New CableLabs specs to drive access network optionality

Flexible Mac Architecture (FMA) will give operators the ability to stick with HFC and upgrade to DOCSIS 4.0, or pull fiber all the way to the home, and make those decisions on a granular, market-driven basis.

Jeff Baumgartner, Senior Editor

June 22, 2021

3 Min Read
New CableLabs specs to drive access network optionality

CABLE NEXT-GEN EUROPE DIGITAL SYMPOSIUM – A new set of CableLabs specs will ensure that cable operators won't be pigeonholed into one access network technology or another, providing optionality as they weigh whether to upgrade their existing hybrid fiber coax (HFC) networks to DOCSIS 4.0 or make a full pivot to fiber-to-the-premises (FTTP).

Those specs, dubbed the Flexible MAC Architecture (FMA), were issued last fall, and are considered a key component of "10G," a cable industry initiative that is focused on delivering symmetrical 10 Gbit/s speeds, along with enhanced security and low latencies, across multiple types of access networks – HFC, FTTP and even wireless. FMA provides a common framework for disaggregated networks for multi-gigabit networks and a path toward fully virtualized access networks.

FMA "plays a critical role in the ability of cable operators to continue to move forward with all of these technology options," Jeff Heynen, vice president, broadband access and home networking, Dell'Oro Group, said here Tuesday during a keynote session at a Light Reading-hosted event that assessed the cable and broadband network situation in Europe.

He said such optionality at the physical layer of the network becomes possible as cable operators start to disaggregate the traditional Converged Cable Access Platform (CCAP) and begin to introduce software-defined networking (SDN) and network functions virtualization (NFV) principles.

"We'll be looking at FMA on a global basis as an enabling technology for operators to go ahead and compete flexibly with different physical layer technology," Heynen said.

While a pandemic-marked 2020 caused operators to beef up capacity on their existing networks and architectures and backburner some next-gen network projects, Heynen said he's seeing more momentum now shifting toward upstream capacity upgrades and a move to the distributed access architecture (DAA), a requisite for future DOCSIS 4.0 networks. While the overall activity in those areas remains relatively small, Heynen expects it to accelerate further in 2022.

For the near term, Heynen expects operators in the region to focus on enhancing DOCSIS 3.1 networks using "mid-split" or "high-split" upgrades that dedicate more spectrum to the upstream portion of the HFC network.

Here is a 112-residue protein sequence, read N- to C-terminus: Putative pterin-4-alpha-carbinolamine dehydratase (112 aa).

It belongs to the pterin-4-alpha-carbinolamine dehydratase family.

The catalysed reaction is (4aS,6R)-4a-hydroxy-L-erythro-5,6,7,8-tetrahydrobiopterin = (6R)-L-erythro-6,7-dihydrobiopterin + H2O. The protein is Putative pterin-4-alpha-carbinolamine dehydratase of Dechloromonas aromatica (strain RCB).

Generally increased demand on the HFC upstream is playing a role there, but a flurry of new or accelerated fiber competition is also starting to force cable's hand in Europe on DAA and upstream spectrum upgrades, Heynen said. Focusing on the competitive set, he said he's seeing "significant upward swing" in XGS-PON action among telcos that are sizing up plans to deliver multi-gigabit broadband.

Network optionality, aided by FMA, will come in particularly handy in Europe, a complex cable market that is seeing operators weigh both FTTP upgrades and moves out on the HFC network that can lay the groundwork for DOCSIS 4.0.

Options abound

With that in mind, Heynen said cable operators in the region are weighing a set of choices: expanding the HFC network capacity to 1.2GHz or perhaps as high as 1.8GHz and ride DOCSIS 3.1 for all it's worth; starting to prep the network taps and amps for future DOCSIS 4.0 networks; or "biting the bullet" and going with FTTP.

They are "not mutually exclusive options," Heynen said. "It isn't a religious reliance on DOCSIS or HFC ... There's no yes or no."

NOS, a Portuguese operator, illustrates how this optionality is playing out.

"I think there is no correct answer to this question," Paulo Jorge Rosaria, head of fixed-access technology at NOS Portugal, said on a follow-up panel regarding whether it makes sense for operators to prep for DOCSIS 4.0 or upgrade to FTTP. The situation and business cases vary by both operator and region, he said.

NOS, which has an FTTP upgrade plan underway, is considering mid-split upstream upgrades in some service groups on its HFC network, but not uniformly. NOS has no plans to pursue a high-split upgrade on its HFC networks, Rosario said.

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— Jeff Baumgartner, Senior Editor, Light Reading

About the Author(s)

Jeff Baumgartner

Senior Editor, Light Reading

Jeff Baumgartner is a Senior Editor for Light Reading and is responsible for the day-to-day news coverage and analysis of the cable and video sectors. Follow him on X and LinkedIn.

Baumgartner also served as Site Editor for Light Reading Cable from 2007-2013. In between his two stints at Light Reading, he led tech coverage for Multichannel News and was a regular contributor to Broadcasting + Cable. Baumgartner was named to the 2018 class of the Cable TV Pioneers.

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